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Botanical Name:Cassia fistula
Species: C. fistula
Common Names: Being so conspicuous and widely planted, this tree has a number of common names. In English, it is usually known as Golden Shower Tree or Golden Shower Cassia. Other, less unambiguous names include Indian laburnum, “golden shower” or “drumstick tree”. It is known in Spanish-speaking countries as caña fistula.
Names from its native range and surrounding regions include:
Bangla: sonalu, bandar lathi
Chinese: ? bó lè (in Taiwan), là cháng shù (“sausage tree”)
Hindi: bendra lathi (or bandarlauri), dhanbaher (or dhanbohar), girimaloah
Hindi and Urdu: amalt?s
Japanese: nanban saikachi
Malayalam: kanikkonna (or kani konna, Kerala), Vishu konna
Meitei (Manipuri): chahui
Nepali: amaltash, rajbriksya
Sanskrit: aragvadha, chaturangula, kritamala, suvarnaka
Sinhalese: aehaela-gaha (or ahalla-gass), ekela
Thai: chaiyaphruek, dok khuen, khun, koun, rachapruek
It is a medium-sized tree growing to 10-20 m tall with fast growth. The leaves are deciduous or semi-evergreen, 15-60 cm long, pinnate with 3-8 pairs of leaflets, each leaflet 7-21 cm long and 4-9 cm broad. The flowers are produced in pendulous racemes 20-40 cm long, each flower 4-7 cm diameter with five yellow petals of equal size and shape. The fruit is a legume is 30-60 cm long and 1.5-2.5 cm broad, with a pungent odour and containing several seeds. The seeds are poisonous.
Cultivation and uses:
Cassia fistula is widely grown as an ornamental plant in tropical and subtropical areas. It blooms in late spring (May on the northern, November on the southern hemisphere); flowering is profuse, with trees being covered with yellow flora, with almost no leaf being seen. Not recommended for dry climates. Growth is best in full sun on well-drained soil; it is drought and salt tolerant, but will be damaged by even short spells of freezing weather. It can be subject to mildew, leaf spot and root diseases.
The golden shower tree is the national flower of Thailand; its yellow leaves symbolize Thai royalty. A 2006-2007 flower festival, the Royal Flora Ratchaphruek, was named after the tree, which is most often called dok khuen or ratchaphruek in Thailand.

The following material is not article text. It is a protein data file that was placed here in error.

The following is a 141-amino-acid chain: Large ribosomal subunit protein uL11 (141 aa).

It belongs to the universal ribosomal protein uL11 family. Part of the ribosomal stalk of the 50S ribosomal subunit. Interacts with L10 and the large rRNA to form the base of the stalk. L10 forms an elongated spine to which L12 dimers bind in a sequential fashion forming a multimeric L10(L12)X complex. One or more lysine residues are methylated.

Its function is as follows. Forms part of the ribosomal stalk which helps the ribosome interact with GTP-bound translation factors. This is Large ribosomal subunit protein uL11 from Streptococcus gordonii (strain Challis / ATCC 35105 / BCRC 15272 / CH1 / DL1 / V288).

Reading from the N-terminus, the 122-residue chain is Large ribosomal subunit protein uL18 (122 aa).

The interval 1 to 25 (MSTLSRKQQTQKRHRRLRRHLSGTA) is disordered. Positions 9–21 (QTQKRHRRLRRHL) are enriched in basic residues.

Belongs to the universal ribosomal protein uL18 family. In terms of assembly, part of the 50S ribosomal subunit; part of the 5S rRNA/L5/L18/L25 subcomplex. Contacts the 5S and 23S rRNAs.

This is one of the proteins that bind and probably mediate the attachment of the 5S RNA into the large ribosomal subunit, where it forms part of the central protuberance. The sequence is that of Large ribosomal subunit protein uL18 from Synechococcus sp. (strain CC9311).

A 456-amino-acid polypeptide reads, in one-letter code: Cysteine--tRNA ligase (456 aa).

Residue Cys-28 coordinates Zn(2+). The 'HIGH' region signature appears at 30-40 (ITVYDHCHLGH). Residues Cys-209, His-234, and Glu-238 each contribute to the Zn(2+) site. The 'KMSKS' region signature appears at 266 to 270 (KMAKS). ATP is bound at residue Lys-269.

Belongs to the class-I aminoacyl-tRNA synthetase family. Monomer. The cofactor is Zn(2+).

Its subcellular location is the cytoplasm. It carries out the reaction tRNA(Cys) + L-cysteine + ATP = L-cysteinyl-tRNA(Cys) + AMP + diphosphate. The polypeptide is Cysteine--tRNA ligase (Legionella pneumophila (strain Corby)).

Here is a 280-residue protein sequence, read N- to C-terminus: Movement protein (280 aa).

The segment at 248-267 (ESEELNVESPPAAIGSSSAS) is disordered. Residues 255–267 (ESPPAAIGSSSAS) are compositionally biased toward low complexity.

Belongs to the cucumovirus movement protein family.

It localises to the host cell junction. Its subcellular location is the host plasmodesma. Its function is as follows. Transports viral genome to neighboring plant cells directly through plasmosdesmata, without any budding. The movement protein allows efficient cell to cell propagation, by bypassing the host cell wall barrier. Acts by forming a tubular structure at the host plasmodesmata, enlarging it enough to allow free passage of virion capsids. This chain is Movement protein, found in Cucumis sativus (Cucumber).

The golden shower tree is the state flower of Kerala in India. The flowers are of ritual importance in the Vishu festival of Kerala state of India, and the tree was depicted on a 20 Indian rupees stamp. C. fistula is also featured on a 2003 joint Canadian-Thai design for a 48 cent stamp, part of a series featuring national emblems.
In Ayurvedic medicine, Golden Shower Tree is known as aragvadha (“disease killer”). Its fruitpulp is used as mild laxative, against fevers, arthritis, vatavyadhi (nervous system diseases), all kinds of rakta-pitta (bleeding, such as hematemesis or hemorrhages), as well as cardiac conditions and stomach problems such as acid reflux. The root is considered a very strong purgative, and self-medication or any use without medical supervision is strongly advised against in Ayurvedic texts.
In Ayurvedic medicine systems, the seeds are recognised as antibilious, aperitif, carminative, and laxative while the root is used for curing adenopathy, burning sensations, leprosy, skin diseases, syphilis, and tubercular glands.
The leaves of the tree is used for erysipelas, malaria, rheumatism, and ulcers, the buds are used for biliousness, constipation, fever, leprosy, and skin disease and the fruit for abdominal pain, constipation, fever, heart disease, and leprosy. Thus every part of this plant is recognized for its medicinal properties.
Today Cassia fistula is still used in folk medicines to treat tumors of the abdomen, glands, liver, stomach and throat, and other cancers. It is also used for skin diseases, leprosy, syphilis, malaria, rheumatism, ulcers, abdominal pain, constipation, fever, and heart disease. The leaves are used to treat inflammations chest complaints, eye ailments, flu, heart and liver ailments, and rheumatism. The juice is used to relieve ringworm and blisters caused by poison ivy. The pulp is used to combat anthrax, blood poisoning, backwater fever, dysentery, and malaria.
Though its use in herbalism is attested to since millennia, there has been rather little research in modern times. While the purgative action is probably due to abundant 1,8-dihydroxyanthraquinone and derivates thereof, whether the reputed nervous system (anti-vatavyadhi) effects are real and if, what causes them, is not known. While many Fabaceae are a source of potent entheogens and other psychoactive compounds (see e.g. tryptamines), such plants are rarely found among the Caesalpinioideae.
Disclaimer:The information presented herein is intended for educational purposes only. Individual results may vary, and before using any supplements, it is always advisable to consult with your own health care provider.